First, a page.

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penguins starve to death        

In 1982 the Falklands had six million penguins, now there are less than one million.

Where have 5 million penguins gone? The answer lies below

At least 100,000 penguins have died from starvation during May 2002 in the Falkland Islands. Penguin colonies throughout the Falklands are littered with dead penguins, some fresh, some partially decayed with bones protruding. All have died within the last few weeks, and all have died during their annual moult. Their condition and weight show that they all died as a result of starvation.

Rockhopper and Gentoo penguins are the worst affected, with Magellanic penguins and cormorants also dying. The worst affected areas are along the north of the islands, where 50% of the Rockhopper penguin population and 10% of the Gentoo penguin population has died.

Some birds barely alive, still undergoing their moult in June, are too weak to walk. Vultures and caracaras follow them around waiting for them to die. The Rockhoppers average weight is under 2kg and Gentoos just 4kg. But why are so many penguins dying during the course of a few weeks?

When penguins change their feathers, they loose their insulation, making it impossible to enter the icy cold ocean to feed for about three weeks. Penguins fatten themselves up during February and March ready for the moult, but if food is too scarce during this period, they are in trouble.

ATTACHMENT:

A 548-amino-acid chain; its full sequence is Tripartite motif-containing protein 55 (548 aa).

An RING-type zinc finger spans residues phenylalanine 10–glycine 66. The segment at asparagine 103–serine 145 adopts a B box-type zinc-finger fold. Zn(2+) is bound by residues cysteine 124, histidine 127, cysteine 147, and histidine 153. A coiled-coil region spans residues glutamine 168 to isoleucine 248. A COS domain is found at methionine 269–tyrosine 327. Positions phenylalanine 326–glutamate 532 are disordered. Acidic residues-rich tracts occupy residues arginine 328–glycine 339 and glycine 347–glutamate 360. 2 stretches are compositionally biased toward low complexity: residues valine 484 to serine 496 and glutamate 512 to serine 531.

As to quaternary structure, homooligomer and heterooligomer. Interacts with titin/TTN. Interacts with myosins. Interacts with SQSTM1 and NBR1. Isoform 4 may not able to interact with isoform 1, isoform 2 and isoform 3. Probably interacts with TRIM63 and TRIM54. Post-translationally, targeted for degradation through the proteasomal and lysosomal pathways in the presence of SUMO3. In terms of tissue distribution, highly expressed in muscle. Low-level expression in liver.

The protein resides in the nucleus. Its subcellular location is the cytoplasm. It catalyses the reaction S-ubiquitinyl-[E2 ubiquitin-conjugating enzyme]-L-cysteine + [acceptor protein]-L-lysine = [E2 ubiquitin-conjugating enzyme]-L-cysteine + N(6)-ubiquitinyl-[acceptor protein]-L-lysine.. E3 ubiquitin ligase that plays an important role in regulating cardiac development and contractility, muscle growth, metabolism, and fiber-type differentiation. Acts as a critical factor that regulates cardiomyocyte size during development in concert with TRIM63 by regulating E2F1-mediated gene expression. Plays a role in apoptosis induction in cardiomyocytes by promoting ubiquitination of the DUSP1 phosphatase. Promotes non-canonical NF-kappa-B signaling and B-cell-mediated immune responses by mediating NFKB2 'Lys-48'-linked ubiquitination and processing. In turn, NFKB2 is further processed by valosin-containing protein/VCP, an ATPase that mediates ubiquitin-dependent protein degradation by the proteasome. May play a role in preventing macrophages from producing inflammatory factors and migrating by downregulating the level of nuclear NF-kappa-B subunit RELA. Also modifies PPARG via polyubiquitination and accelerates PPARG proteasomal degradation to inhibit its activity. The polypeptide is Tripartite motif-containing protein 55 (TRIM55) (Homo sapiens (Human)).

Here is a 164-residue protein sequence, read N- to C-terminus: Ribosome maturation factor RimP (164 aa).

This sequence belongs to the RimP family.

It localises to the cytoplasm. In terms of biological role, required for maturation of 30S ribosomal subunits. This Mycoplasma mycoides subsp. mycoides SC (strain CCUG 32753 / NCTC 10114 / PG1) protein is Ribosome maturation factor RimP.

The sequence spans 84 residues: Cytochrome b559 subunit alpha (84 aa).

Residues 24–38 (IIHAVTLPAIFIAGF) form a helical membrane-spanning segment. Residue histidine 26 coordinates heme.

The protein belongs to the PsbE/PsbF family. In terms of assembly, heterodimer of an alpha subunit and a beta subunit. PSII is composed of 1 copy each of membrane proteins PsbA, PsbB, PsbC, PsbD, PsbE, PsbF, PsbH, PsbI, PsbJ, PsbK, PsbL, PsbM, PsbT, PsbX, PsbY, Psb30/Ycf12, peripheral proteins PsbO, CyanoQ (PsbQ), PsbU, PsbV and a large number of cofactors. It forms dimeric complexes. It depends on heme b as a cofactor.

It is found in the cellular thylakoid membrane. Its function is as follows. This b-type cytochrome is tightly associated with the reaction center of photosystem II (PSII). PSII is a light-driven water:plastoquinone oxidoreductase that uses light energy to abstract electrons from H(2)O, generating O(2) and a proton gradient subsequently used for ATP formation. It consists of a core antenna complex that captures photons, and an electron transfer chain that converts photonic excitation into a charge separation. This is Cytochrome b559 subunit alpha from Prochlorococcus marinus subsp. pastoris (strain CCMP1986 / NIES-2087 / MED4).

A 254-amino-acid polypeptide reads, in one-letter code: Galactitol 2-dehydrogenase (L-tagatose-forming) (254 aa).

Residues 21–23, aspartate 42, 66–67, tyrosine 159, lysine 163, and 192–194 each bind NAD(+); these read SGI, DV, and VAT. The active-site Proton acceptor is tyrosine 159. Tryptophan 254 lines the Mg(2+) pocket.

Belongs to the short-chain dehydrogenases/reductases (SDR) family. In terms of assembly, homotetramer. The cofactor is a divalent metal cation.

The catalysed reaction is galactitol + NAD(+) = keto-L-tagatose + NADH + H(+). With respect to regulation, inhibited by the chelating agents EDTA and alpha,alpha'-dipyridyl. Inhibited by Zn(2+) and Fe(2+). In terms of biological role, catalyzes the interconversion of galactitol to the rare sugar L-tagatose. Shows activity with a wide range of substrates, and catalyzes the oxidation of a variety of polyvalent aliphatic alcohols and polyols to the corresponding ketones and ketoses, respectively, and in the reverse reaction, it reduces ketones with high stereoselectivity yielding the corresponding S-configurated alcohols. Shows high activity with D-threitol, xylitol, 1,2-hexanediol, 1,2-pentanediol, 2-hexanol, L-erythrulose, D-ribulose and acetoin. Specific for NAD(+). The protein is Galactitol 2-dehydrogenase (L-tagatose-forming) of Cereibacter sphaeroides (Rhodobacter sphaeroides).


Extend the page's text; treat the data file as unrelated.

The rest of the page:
Without enough fat reserves to survive three weeks without food they are doomed, like a car setting out on a 100 mile journey without enough petrol. When the fuel runs out, the motor stops, and the penguin dies. The same thing occurred in 1986, when over a million Rockhopper penguins starved to death in exactly the same manner as has occurred this year.

Mass starvation of adults is not the only evidence of food shortage around the Falklands. Penguin chicks also starve to death by the thousand every year in the Falklands. A joint research project between the Environmental Research Unit and the Chilean government, funded by the British government, shows that penguin chicks in Chile and Argentina do not starve in large numbers like they do in the Falklands. On the contrary, there is evidence that some penguins are moving from the Falklands to South America where food is more plentiful.

The nearest Rockhopper penguin colony to the Falklands is on Staten Island, Argentina. Populations have increased rapidly on Staten Island, whilst populations in the Falklands have been crashing. The population increase on Staten Island has been so rapid that it cannot be explained by breeding success alone, suggesting that Rockhopper penguins have been moving there from somewhere else. The only likely source was the Falkland Islands.

A few years ago Gentoo penguins did not breed anywhere in South America, but during the 1990s, when Gentoo penguins were declining in the Falklands, two small colonies appeared in Argentina. With no other Gentoos in South America, the only nearby source was the Falkland Islands.

horrific photo of a mass of dead penguins